August 8, 2011
I have to tell you, my garden is expanding like a bulging waistline at Christmastime. Here’s the thing, I used to feel like I was stuck in the raised bed box. I had limited space for limited plant varieties. If I wanted to experiment with, say, a new variety of cucumber in addition to ones I liked already, I would have to sacrifice something else. While this mode of thinking sounds very practical and economical, it’s just no fun. So lately, I’ve had to “think outside the raised bed box” on my seemingly never-ending mission to squeeze more types of herbs, veggies, and fruit in my somewhat limited garden space.
This isn’t the prettiest part of my garden, but if you step off the “manicured” path, you’ll see I have several pockets of enticing edibles stashed all over my yard. I’ve snuck grape vines onto one of my fences and trellised tomatoes next to the pool. I even have the beginnings of pumpkins and zucchini covering the bit of free space next to my hedge line.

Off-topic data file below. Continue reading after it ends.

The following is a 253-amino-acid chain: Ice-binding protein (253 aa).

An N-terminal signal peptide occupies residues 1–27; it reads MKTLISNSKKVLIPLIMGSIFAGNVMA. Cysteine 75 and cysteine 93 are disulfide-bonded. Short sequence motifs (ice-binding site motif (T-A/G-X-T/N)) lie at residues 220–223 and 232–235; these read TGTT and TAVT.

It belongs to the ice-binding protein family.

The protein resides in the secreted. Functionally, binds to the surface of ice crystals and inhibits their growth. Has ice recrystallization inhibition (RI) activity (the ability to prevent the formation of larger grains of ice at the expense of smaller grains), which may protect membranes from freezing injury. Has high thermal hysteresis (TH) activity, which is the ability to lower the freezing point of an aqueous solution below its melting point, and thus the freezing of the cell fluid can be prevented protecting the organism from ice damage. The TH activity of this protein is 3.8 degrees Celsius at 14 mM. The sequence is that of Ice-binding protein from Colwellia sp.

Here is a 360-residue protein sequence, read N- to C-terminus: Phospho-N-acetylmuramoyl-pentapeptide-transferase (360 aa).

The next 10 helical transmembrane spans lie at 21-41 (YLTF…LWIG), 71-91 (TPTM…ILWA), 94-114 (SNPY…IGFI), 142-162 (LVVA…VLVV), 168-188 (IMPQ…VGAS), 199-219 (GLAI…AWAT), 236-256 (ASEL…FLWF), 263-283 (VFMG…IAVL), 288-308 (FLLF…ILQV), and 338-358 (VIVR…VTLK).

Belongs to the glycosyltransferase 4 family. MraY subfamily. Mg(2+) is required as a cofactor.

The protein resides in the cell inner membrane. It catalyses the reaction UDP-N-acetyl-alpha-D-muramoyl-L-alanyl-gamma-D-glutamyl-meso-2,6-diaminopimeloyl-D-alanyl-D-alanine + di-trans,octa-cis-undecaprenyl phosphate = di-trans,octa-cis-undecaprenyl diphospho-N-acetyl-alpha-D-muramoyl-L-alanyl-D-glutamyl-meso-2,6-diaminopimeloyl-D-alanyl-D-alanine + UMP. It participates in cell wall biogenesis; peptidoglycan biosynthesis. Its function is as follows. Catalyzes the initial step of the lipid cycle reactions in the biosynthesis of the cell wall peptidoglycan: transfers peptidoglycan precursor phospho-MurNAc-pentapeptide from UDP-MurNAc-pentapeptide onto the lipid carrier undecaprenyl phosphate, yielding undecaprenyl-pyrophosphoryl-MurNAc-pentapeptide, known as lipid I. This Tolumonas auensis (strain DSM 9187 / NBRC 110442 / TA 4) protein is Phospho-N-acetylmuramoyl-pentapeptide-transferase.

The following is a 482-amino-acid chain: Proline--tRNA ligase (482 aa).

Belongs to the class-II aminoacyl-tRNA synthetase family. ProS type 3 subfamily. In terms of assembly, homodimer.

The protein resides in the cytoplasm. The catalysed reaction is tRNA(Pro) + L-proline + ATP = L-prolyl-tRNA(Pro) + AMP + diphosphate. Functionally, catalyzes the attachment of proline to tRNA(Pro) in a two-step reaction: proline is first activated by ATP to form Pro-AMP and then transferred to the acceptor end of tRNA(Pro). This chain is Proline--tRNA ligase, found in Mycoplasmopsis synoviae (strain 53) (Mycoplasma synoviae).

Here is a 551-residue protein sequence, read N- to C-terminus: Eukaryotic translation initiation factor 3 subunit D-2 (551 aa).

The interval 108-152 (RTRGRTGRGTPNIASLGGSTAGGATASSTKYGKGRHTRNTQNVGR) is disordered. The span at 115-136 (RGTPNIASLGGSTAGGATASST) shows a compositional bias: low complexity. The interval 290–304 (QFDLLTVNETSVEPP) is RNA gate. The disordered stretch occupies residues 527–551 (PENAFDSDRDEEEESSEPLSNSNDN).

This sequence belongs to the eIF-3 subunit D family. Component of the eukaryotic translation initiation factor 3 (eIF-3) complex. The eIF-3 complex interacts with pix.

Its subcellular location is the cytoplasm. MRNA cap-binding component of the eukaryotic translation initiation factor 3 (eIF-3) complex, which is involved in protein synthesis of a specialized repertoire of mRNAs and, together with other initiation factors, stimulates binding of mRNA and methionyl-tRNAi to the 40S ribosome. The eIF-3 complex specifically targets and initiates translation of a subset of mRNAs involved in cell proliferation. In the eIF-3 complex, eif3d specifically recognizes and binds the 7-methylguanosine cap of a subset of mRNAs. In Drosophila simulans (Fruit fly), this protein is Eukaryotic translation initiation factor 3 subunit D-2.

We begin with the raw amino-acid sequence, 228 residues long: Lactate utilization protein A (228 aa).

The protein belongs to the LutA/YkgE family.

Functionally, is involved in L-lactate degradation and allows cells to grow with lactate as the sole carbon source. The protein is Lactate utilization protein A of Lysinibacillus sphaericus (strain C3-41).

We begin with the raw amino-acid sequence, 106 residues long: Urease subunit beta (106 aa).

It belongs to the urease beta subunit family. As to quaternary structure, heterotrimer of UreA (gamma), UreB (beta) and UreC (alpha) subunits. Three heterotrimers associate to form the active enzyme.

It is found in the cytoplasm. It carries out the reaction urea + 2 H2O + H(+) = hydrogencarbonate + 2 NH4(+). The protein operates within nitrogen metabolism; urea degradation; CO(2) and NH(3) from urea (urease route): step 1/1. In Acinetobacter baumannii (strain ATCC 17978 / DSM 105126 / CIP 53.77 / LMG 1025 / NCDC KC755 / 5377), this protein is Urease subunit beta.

Now, before you start thinking that I must just have naturally great soil, let me tell you, I don’t. The ground here is clay-packed and rodent-ridden, and if you can actually get something to grow, as soon as it flourishes, the birds get it. To combat my stubborn soil, what I do to create a plant pocket is this: I scoop out a 5 gallon sized hole where I want my plant to go, fill it with potting soil, and plant like normal, effectively creating a mini planting bed. Not too hard, right?
These plants have had about a 6/10 success rate so far, which is pretty darn good in my book, for just sticking them in my ground. So, if you think you don’t have space for a veggie garden, or are just obsessed with collecting different types of plants (cough cough… like me), creating a bunch of mini-gardens is a fun, accessible way to grow produce. Just remember to keep track of where you put your plants!